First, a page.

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Mary Poppins

a Musical Comedy
by Julian Fellowes (Book) and songs by Richard M. Sherman & Robert B. Sherman and George Stiles & Anthony Drewe

COMPANY : Aurora Theatre [WEBSITE]
VENUE : Aurora Theatre [WEBSITE]
ID# 4606

SHOWING : July 17, 2014 - August 31, 2014



Recent Broadway sensation "Mary Poppins" opens Aurora’s 19th Season as the can’t-miss theatrical event for all ages. "Practically Perfect" Mary Poppins falls from the sky into the hearts of the dysfunctional Banks family. With the help of a carefree chimney sweep named Bert, she magically teaches them the immeasurable benefits of love, joy and mutual respect for one another. Produced with dazzling theatrical effects and a score that includes "Chim-Chim Cher-ee," "A Spoonful of Sugar" and "Step in Time," rediscover this Walt Disney classic.

Director Justin Anderson
Robertson Ay/Ensemble Dan Ford
Ensemble Casey Gardner
Michael Banks Benjamin Harding
Mrs. Banks Liza Jaine
Bert Andy Meeks
Mr. Banks Bill Murphey
Northbrook/Ensemble Robby Owenby
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No Mary Droppin’s
by playgoer
Monday, July 21, 2014
If you saw "Mary Poppins" on its post-Broadway tour at the Fox, you might want to skip Aurora’s stripped-down version. True, it’s the same script and the same songs, but the spectacle just isn’t there in sufficient quantity to really blow your socks off.

The aerial work in the show is fairly obvious. There’s a nice tap dance around the proscenium that at first sight of the set might not seem possible, but other than that it’s strictly obvious guy wires and straight upward crosses from one side of the stage to the other. At the Fox, Mary’s final flight took her over the audience into the balcony area. Not at the Aurora. She goes across the stage, then is let down immediately in the wings, her descending umbrella in full view of the left half of the audience. Talk about a let-down!

The first act similarly ends on a slightly sour note, with French doors in the set closed by a hand going through the supposed glass to grasp the frame and pull the doors to. Would a couple of knobs have disturbed Shannon Robert’s consciously skewed, hand-drawn set design concept? In such a comparatively intimate space, little things that might have slipped by at the Fox are in obvious view at Aurora.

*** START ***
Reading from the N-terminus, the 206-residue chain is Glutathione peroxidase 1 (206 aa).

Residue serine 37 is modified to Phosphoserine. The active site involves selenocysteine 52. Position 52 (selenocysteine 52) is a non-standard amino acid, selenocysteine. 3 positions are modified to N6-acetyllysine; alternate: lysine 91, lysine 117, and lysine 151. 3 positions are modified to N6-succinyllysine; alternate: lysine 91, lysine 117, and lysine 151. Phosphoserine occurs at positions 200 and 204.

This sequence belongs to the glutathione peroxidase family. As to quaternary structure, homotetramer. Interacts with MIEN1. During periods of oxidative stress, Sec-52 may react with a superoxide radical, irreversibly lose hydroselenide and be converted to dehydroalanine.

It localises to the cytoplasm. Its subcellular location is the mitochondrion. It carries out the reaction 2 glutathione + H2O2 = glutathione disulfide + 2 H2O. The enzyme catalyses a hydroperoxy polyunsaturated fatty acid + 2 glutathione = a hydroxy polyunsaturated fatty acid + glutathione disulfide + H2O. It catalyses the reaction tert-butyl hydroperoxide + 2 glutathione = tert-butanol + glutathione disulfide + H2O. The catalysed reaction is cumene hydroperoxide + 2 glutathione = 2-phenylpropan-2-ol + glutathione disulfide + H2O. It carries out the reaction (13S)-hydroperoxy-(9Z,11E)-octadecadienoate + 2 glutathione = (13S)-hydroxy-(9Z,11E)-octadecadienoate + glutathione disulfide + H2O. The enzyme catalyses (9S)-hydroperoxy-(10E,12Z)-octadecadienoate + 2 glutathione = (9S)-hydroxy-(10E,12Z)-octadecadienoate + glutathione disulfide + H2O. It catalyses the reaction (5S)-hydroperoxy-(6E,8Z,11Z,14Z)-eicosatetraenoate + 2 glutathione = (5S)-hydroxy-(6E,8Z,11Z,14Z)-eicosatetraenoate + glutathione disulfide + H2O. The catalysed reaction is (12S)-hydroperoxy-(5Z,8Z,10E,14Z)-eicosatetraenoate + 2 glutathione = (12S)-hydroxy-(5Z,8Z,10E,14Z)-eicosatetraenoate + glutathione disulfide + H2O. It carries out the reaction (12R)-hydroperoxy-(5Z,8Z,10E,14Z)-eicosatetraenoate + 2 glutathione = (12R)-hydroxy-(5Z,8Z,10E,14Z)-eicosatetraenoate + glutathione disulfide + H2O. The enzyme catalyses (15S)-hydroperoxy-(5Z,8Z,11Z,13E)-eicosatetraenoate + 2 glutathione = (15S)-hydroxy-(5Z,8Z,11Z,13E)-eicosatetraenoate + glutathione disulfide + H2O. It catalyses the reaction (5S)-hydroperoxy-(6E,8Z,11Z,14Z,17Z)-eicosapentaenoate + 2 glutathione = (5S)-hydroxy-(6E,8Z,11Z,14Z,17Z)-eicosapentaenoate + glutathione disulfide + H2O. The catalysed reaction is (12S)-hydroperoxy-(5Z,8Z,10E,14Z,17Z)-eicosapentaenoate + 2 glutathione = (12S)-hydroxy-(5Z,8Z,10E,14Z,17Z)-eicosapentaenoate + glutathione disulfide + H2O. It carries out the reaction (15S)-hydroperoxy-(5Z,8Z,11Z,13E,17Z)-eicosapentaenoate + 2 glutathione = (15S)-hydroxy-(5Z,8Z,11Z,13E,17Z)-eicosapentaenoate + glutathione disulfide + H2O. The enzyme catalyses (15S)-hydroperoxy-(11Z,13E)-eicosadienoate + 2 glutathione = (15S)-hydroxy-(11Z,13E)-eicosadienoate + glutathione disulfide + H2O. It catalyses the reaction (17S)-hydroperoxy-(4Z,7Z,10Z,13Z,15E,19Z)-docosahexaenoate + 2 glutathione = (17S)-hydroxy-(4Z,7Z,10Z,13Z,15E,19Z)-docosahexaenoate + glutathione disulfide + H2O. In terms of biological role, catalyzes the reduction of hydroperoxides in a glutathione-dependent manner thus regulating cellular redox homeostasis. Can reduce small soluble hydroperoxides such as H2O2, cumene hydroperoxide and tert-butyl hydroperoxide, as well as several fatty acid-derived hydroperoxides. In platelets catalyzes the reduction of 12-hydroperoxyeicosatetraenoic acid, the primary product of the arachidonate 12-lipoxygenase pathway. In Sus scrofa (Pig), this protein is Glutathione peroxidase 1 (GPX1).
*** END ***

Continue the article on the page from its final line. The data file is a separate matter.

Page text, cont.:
Even the orchestral accompaniment at "Mary Poppins" isn’t up to the usual standards. There are occasional brass blats, and Daniel Terry’s over-amplified sound design hides nothing, except the diction of singers who attempt stage projection to counter the imbalance of the massed orchestral and choral sounds. I felt sorry for Galen Crawley, as Mary Poppins, who often seemed forced into a strident belt to be heard above the competing voices. Andy Meeks, as Bert, faced the same challenge, but held up well, though he was obviously taxing himself.

Ann-Carol Pence’s music direction is otherwise fine, with everyone in fine voice except the sometimes sour William S. Murphey as Mr. Banks. The children (Sarah Carroll and Benjamin Harding at the performance I saw) were in amazing voice, when both singing and speaking with wonderful British accents. The Mrs. Banks of Liza Jaine also shone. She would have made a great Mary Poppins herself, but Galen Crawley acquitted herself well in that role. Ms. Crawley excels at exuding a cool warmth that is perfectly suited to the character of Mary Poppins. Andy Meeks was absolutely terrific as Bert, moving the longish show along with good humor and verve.

There are some terrific performances in smaller roles too. Googie Uterhardt plays his multiple roles with scene-stealing abandon, and Heidi Cline McKerley is sheer evil perfection as Miss Andrew, hitting every note of her rangy song with power and conviction. Shelli Delgado sparkles in the ensemble, letting the audience feel her overwhelming pleasure at being onstage, and Joseph J. Pendergrast has some amazing dance moves (choreography by Jen MacQueen), while Robert Mitchel Owenby has some very pleasing solo lines. Jessica De Maria is energetically entertaining as Mrs. Brill, but gives the Bird Woman a belt that is slightly out of keeping with the sentiment of "Feed the Birds." Overall, the ensemble has a mismatched quality, with different sizes and shapes of people thrown together as partners.

Costumes, designed by Sydney Roberts, emphasize the variety of ensemble sizes and shapes in the brightly colored park costumes and disguise the variety in the black chimney sweeper costumes. Overall, the costumes are pleasing and well-tailored. The get-ups of the statues are terrifically rendered.

The lighting design of Mary Parker has a number of effects, with director Justin Anderson nicely coordinating an illusion near the end of green lights jumping from the thumbs of the ensemble into the sky. Unfortunately, illumination of a stained glass window in the Banks house set came and left a little late in comparison to the rest of a few scene changes.

The set consists of a London-ish skyline in the back, building-like wings, a faux stone proscenium, and a number of rolled-on set elements. Set changes go on a little long at times, but the director has managed them well, with Bert’s finger snaps setting new scenes in motion. It’s a long show, but moves along relatively smoothly. The smoothness is likely to increase as the run continues.

"Mary Poppins" was altered a good deal from the movie when modified for the stage, and most of the changes work dramatically. I particularly liked the sentiment conveyed by Mrs. Banks and by Neleus and Poseidon. There’s a lot of fun in the show, but there’s a lot of heart too. Aurora’s production may not rival the Fox’s, but it’s an entertaining few hours of musical comedy.


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